Not all of us are going to walk on the Moon or expand our consciousness or become one with the Divine or find true community (or even true love). And even if we do, we will still find that we have to “chop wood, carry water.” Not all of us are going to commune with extraterrestrials or climb Mount Everest, but we will all, in the words of Buddhist scholar Charlotte Joko Beck, “make love, drive freeway.”48 In our focus on the peak, sublime experiences, we tend to ignore or take for granted the mundane experiences that make up most of our lives.

 

What People Are Doing to Catalyze an Inclusive Society

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It’s not by anything we think, not by something we figure out in our heads. We’re transformed by what we do.

—CHARLOTTE JOKO BECK 47

MENDERS ARE ALREADY active in the world, creating the consciousness, cultures, and institutions of a new society. The actions of Menders are not generally visible to mainstream media. We are “flying below the radar” of Breaker culture. In a society obsessed with overconsumption and the lifestyles of the rich and famous, Menders are plain boring. The goal of Menders is not to appear on a talk show or to have a thirty-second sound bite on a television news program. Their goal is to transform themselves and to contribute to the transformation of their society.

The Mender society will be built on the ordinary actions of ordinary people. It will consist of people eating, sleeping, working, washing clothes, finding each other, celebrating victories, and grieving together. The Mender society will parallel the world of the Breakers.186

Not all of us are going to walk on the Moon or expand our consciousness or become one with the Divine or find true community (or even true love). And even if we do, we will still find that we have to “chop wood, carry water.” Not all of us are going to commune with extraterrestrials or climb Mount Everest, but we will all, in the words of Buddhist scholar Charlotte Joko Beck, “make love, drive freeway.”48 In our focus on the peak, sublime experiences, we tend to ignore or take for granted the mundane experiences that make up most of our lives.

 

The Longer Struggle: Creating a Soul-Filled Society

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It’s not by anything we think, not by something we figure out in our heads. We’re transformed by what we do.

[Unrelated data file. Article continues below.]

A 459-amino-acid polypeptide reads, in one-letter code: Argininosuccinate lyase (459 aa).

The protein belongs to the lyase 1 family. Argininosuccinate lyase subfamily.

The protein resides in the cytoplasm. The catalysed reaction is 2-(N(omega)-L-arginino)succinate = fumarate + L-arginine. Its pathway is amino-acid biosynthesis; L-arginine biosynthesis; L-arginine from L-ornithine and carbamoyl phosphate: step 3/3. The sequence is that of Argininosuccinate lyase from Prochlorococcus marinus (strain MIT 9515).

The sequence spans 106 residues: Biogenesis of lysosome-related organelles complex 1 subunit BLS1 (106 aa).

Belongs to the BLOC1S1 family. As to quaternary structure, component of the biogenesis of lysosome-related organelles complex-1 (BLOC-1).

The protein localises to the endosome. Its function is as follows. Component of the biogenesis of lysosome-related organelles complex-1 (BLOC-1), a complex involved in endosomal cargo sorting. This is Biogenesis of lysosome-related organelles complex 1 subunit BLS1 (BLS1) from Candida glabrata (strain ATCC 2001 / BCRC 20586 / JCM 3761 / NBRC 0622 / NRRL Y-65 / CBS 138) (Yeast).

—CHARLOTTE JOKO BECK 47

MENDERS ARE ALREADY active in the world, creating the consciousness, cultures, and institutions of a new society. The actions of Menders are not generally visible to mainstream media. We are “flying below the radar” of Breaker culture. In a society obsessed with overconsumption and the lifestyles of the rich and famous, Menders are plain boring. The goal of Menders is not to appear on a talk show or to have a thirty-second sound bite on a television news program. Their goal is to transform themselves and to contribute to the transformation of their society.

The Mender society will be built on the ordinary actions of ordinary people. It will consist of people eating, sleeping, working, washing clothes, finding each other, celebrating victories, and grieving together. The Mender society will parallel the world of the Breakers.186

Not all of us are going to walk on the Moon or expand our consciousness or become one with the Divine or find true community (or even true love). And even if we do, we will still find that we have to “chop wood, carry water.” Not all of us are going to commune with extraterrestrials or climb Mount Everest, but we will all, in the words of Buddhist scholar Charlotte Joko Beck, “make love, drive freeway.”48 In our focus on the peak, sublime experiences, we tend to ignore or take for granted the mundane experiences that make up most of our lives.

 

CONCLUSION MAKING THE COMMITMENT

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YOU HAVE COME to the end of this book. You have read about our societal problems, collectively dubbed The Mess.You have read about what holds us back from effective action for a new society.You have read about the spirit, consciousness, values, and actions it will take to make a world that works for all.You have read about what that world could look like.

Now, what are you going to do?

If you are like me, you get stirred up by something that you have read or heard, decide you want to take action, then get bogged down by the immensity and logistics of the task.You may fall prey to procrastination: “Maybe I can get started next week.” Or you may find that your Breaker lifestyle simply does not support your desire for change.

You are not alone. But somehow you must rally your will to overcome these apparent obstacles. Now is the time to make a commitment. Now is the time to make your life matter. Now is the time to take the Mender Pledge.

Remember, years ago, standing beside your school desk, hand over your heart, reciting the Pledge of Allegiance in unison with your fellow students?204